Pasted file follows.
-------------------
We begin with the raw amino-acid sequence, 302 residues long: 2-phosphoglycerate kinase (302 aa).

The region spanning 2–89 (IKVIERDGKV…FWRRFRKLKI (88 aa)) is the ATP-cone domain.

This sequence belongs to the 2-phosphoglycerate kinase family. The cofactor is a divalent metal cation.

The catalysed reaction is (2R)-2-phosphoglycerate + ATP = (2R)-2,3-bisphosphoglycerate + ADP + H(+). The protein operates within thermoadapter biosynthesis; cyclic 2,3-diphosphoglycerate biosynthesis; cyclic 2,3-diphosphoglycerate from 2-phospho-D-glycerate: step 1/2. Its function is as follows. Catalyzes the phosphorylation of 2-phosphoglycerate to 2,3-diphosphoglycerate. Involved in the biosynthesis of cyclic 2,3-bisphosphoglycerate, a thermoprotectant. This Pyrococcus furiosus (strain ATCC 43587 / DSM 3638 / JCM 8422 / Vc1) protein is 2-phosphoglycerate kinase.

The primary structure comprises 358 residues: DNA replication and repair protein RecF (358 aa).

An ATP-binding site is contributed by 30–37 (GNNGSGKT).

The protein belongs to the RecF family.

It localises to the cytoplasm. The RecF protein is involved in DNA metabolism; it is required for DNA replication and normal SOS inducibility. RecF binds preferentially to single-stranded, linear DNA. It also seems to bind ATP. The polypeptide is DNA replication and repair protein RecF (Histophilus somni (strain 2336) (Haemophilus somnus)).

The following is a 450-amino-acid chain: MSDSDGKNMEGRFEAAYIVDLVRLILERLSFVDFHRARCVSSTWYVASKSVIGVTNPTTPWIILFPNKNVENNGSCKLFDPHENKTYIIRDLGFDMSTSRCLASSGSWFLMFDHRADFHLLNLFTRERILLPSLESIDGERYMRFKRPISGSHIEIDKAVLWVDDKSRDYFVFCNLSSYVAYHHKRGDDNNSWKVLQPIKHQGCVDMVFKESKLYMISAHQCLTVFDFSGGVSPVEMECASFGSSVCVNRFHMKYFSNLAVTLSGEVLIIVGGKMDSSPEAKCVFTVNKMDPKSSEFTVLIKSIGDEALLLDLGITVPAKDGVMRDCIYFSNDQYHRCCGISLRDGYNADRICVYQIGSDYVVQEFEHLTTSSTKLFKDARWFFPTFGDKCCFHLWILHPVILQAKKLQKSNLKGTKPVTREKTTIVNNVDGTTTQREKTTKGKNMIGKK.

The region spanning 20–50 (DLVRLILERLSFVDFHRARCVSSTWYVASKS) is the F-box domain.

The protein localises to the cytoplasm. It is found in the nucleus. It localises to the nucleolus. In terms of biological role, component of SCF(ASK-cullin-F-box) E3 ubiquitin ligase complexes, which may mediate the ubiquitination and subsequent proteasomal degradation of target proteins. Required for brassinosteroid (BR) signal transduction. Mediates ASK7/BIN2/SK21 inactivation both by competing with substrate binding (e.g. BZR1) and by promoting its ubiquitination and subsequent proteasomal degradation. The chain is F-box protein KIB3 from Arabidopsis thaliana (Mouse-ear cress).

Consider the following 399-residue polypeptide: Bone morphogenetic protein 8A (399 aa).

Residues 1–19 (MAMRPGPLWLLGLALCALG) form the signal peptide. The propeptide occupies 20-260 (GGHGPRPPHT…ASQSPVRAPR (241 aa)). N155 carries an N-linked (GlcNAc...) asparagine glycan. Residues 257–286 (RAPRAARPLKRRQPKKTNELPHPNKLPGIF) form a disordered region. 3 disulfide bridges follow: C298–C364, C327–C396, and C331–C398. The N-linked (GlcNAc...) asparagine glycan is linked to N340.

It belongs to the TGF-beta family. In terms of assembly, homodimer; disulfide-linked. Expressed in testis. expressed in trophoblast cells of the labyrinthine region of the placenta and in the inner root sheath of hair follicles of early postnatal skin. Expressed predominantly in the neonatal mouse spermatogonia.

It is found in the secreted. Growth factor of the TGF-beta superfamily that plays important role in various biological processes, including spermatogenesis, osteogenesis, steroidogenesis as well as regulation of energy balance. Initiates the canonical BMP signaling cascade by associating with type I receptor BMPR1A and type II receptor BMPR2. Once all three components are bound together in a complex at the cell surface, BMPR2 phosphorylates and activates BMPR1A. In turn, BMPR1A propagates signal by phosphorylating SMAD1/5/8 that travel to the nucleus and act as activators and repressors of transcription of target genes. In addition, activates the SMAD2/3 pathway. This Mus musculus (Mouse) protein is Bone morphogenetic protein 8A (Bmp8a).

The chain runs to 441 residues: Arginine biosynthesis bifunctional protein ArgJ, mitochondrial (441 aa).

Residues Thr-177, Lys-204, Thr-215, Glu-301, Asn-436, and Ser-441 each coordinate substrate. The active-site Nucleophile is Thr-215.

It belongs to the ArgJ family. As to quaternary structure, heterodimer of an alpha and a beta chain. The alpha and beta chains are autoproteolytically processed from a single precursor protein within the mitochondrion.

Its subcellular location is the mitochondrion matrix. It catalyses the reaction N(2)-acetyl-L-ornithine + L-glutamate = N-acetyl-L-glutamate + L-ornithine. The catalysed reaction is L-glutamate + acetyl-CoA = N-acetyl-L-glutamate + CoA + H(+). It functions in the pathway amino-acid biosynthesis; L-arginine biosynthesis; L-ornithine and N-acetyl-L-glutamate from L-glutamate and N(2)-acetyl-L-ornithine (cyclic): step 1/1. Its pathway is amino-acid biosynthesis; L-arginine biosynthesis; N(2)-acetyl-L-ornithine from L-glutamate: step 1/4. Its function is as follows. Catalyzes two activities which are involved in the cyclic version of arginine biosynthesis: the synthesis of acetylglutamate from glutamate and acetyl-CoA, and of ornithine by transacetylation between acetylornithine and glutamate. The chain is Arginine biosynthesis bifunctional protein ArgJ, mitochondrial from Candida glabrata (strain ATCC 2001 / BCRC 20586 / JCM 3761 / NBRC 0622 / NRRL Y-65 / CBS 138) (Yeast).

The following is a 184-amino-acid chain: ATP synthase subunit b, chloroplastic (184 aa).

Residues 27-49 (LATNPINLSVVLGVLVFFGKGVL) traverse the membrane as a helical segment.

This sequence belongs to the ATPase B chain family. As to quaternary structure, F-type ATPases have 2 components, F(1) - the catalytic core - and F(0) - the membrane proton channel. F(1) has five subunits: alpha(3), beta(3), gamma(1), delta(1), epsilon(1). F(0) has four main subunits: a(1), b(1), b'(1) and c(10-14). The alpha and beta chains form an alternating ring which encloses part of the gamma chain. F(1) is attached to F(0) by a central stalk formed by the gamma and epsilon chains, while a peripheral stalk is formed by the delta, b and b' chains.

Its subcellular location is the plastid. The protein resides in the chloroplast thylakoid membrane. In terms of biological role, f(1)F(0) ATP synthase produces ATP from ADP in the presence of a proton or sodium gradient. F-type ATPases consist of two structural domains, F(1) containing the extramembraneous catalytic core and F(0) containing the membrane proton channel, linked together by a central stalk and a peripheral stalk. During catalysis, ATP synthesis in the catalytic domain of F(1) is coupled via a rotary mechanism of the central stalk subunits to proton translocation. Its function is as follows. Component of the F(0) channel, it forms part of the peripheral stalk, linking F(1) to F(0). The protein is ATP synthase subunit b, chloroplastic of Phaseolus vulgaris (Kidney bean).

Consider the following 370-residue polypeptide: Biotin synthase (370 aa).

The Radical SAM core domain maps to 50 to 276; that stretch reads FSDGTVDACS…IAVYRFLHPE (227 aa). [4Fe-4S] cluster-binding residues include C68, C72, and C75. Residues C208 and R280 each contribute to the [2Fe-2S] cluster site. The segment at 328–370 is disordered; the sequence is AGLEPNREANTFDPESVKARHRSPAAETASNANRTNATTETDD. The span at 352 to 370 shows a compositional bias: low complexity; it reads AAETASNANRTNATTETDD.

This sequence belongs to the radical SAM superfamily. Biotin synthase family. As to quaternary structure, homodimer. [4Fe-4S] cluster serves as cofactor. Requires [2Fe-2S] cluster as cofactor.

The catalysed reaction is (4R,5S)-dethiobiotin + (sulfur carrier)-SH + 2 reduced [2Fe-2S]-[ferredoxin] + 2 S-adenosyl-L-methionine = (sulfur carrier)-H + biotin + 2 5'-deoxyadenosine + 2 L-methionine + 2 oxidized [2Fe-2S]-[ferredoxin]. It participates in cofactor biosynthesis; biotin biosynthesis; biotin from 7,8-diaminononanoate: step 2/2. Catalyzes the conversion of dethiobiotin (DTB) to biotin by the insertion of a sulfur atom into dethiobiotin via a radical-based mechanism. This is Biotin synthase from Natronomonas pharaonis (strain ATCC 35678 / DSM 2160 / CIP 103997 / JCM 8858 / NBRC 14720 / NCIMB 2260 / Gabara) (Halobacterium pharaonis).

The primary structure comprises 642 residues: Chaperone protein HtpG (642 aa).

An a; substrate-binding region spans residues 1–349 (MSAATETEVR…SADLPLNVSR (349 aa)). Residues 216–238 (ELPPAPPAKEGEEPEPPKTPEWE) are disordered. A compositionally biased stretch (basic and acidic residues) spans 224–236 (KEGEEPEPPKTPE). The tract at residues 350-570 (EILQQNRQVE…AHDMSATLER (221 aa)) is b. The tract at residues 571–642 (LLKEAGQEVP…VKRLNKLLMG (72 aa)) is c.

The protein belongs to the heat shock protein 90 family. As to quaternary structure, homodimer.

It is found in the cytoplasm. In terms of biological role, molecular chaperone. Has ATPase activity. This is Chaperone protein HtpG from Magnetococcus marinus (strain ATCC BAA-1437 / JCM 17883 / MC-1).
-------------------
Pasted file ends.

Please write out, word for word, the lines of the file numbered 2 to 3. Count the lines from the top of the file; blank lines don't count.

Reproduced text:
The region spanning 2–89 (IKVIERDGKV…FWRRFRKLKI (88 aa)) is the ATP-cone domain.

This sequence belongs to the 2-phosphoglycerate kinase family. The cofactor is a divalent metal cation.